Donate Blood, Save Lives – Marope

| June 17, 2015

Former Miss Botswana, Ms Sumaiyah Marope, says Botswana is faced with a challenge of shortage of supply of blood.

Giving a keynote address during the World Blood Donor Day in Francistown recently, Ms Marope said the country had not been able to reach 40 000 units of blood, which were required annually.

She said the shortage of blood had in some unfortunate cases, resulted in the loss of lives and the Ministry of Health had since decentralised blood collection to health districts.

Ms Marope explained that since August 2013, blood could be donated at fixed centres and mobile hospital teams in Molepolole, Mahalapye, Maun and Serowe, and that the establishment of the four sites had a positive impact.

“3 552 units of blood were collected in 2014 at those new clinics and for the first time since the creation of the National Blood Transfusion Service (NBTS) in 2000, the milestone of 25 000 units was reached,” she said.

She said more than the 50 per cent of blood collected in the country came from students a thing that she said was good since young people tended to be healthy, idealistic and motivated. She encouraged young people to continue bringing more of their peers in the blood donation stream as they were a guaranty of a sustainable pool of safe blood donors.

She explained that for the past five years, secondary school panels have been providing the highest number of units of blood compared to other panels. “There was an increase of blood collected from secondary schools from 8 958 blood units in 2013 to 10 678 blood units in 2014,” she said.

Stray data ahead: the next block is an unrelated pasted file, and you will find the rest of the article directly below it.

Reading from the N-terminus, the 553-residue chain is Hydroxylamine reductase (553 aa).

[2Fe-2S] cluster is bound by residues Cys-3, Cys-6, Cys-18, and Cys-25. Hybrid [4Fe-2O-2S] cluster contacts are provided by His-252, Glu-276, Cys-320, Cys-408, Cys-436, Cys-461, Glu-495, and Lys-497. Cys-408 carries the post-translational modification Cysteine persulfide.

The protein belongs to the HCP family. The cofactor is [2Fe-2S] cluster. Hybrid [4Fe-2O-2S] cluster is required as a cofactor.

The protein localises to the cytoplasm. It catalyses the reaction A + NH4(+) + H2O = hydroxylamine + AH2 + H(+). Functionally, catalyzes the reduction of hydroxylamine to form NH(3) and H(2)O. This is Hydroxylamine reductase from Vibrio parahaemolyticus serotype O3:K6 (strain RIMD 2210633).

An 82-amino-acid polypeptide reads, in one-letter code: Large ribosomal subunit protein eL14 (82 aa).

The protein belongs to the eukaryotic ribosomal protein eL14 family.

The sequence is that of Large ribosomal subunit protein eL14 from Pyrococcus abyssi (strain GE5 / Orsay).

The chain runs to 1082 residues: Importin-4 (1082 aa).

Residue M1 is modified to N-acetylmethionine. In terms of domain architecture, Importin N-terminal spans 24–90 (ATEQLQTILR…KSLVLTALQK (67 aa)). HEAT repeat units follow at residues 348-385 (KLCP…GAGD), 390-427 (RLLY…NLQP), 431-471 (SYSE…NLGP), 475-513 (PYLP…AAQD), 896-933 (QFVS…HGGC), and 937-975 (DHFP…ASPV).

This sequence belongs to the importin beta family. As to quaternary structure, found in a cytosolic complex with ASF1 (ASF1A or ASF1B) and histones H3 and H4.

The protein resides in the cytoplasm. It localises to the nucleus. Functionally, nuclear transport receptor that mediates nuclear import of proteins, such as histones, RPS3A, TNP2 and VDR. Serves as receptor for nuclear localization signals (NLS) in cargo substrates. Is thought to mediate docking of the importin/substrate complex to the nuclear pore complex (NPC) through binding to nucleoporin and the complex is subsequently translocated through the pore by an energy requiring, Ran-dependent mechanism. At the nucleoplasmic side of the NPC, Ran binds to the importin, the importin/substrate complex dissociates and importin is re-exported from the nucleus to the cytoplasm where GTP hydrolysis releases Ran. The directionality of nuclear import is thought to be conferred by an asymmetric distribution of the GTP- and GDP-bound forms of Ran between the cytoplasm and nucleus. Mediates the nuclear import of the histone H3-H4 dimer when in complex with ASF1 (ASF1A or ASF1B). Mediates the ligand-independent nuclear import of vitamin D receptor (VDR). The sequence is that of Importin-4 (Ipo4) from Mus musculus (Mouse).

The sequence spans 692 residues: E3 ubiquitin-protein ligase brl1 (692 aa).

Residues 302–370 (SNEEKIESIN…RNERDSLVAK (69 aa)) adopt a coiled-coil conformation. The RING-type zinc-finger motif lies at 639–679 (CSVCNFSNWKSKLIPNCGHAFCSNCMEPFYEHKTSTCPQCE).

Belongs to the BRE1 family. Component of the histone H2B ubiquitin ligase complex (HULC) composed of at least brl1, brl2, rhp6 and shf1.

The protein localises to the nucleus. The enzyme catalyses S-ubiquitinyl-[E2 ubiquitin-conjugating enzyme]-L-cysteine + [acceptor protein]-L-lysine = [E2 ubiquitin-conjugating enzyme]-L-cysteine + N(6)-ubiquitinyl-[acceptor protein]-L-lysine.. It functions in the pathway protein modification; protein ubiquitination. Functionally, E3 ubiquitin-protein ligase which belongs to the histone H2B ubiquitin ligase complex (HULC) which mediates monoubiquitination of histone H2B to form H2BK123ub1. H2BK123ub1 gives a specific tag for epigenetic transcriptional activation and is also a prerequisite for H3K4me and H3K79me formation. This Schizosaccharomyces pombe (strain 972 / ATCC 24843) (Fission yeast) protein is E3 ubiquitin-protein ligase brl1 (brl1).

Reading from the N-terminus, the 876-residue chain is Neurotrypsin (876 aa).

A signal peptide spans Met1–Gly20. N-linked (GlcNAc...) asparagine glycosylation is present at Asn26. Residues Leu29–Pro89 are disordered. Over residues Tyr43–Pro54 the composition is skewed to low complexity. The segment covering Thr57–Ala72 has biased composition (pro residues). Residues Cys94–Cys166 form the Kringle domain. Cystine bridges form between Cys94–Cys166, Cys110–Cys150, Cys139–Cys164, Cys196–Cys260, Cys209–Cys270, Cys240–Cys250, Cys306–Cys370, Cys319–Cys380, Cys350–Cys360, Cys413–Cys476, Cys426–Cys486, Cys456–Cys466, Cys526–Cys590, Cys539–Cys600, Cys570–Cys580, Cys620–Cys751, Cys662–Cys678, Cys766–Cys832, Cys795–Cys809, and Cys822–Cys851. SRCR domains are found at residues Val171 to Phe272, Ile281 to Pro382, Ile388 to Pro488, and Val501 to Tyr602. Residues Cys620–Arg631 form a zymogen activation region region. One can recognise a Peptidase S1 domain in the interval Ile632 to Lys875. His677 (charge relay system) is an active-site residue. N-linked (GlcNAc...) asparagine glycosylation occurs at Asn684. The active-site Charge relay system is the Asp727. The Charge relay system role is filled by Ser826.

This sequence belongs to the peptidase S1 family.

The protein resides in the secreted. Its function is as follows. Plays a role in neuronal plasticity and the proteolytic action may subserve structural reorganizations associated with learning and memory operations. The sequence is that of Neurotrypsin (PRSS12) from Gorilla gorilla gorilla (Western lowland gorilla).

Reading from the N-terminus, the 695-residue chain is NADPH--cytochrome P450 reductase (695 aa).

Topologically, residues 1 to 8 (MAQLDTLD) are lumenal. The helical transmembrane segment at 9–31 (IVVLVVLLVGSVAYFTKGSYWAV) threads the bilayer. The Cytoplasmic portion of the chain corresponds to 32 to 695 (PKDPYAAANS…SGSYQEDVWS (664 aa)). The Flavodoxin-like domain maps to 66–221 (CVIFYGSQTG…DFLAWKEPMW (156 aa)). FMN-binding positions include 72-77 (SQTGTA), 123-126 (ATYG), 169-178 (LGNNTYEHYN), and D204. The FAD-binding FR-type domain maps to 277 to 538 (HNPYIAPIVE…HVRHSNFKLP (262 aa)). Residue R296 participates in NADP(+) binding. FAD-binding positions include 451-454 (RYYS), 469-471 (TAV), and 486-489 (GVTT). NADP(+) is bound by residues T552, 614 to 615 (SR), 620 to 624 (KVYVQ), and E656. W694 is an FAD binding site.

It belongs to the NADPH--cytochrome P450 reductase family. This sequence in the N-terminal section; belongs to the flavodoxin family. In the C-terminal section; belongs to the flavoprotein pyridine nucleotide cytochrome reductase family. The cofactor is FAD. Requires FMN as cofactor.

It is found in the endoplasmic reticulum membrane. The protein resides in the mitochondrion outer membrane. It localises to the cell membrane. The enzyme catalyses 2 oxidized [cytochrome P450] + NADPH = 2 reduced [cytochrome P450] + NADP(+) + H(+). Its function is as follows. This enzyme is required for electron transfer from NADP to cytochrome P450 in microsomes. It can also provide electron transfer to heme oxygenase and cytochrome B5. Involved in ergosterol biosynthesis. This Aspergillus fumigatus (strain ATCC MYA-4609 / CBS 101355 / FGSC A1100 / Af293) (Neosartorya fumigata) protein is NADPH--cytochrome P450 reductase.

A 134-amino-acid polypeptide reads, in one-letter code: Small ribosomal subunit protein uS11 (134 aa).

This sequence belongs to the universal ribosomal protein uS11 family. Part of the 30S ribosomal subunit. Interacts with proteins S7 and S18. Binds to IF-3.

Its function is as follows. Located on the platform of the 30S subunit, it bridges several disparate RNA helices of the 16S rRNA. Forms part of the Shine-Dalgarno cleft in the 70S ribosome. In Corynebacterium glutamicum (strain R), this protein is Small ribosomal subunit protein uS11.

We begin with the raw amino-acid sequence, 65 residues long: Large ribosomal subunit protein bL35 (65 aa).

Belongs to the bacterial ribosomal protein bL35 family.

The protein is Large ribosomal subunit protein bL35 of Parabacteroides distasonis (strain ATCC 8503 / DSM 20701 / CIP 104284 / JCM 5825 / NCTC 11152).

Ms Marope said the expansion of the Pledge 25 has also been of great assistance as it contributed tremendously to the availability of blood in the health facilities, as they continue to raise awareness on blood donation, in particular during the time when blood is needed the most.

Nyangabgwe Hospital Superintendent, Dr Malaki Tshipayagae said it is still a challenge to find adequate non-remunerated blood donors.

He said through the theme, “Thank you for saving my life,” the World Health Organisation (WHO) wanted to recognise and thank those who made a contribution to the survival of humankind by donating blood regularly without expecting anything in return.

Dr Tshipayagae thanked the secondary school management teams around the country for opening doors for the NBTS to train teachers and head masters on blood donation issues.

He also thanked the secondary school students for their efforts to make time between their studies to donate blood. Deputy Customary Court President, Kgosi Pogisego Mosarwe of Phase 1V Customary Court said blood transfusion helps patients suffering from life-threatening conditions to live longer and it also supports complex medical and surgical procedures.

Source : BOPA

Source : Botswana Daily News

Category: Medical/Health Care

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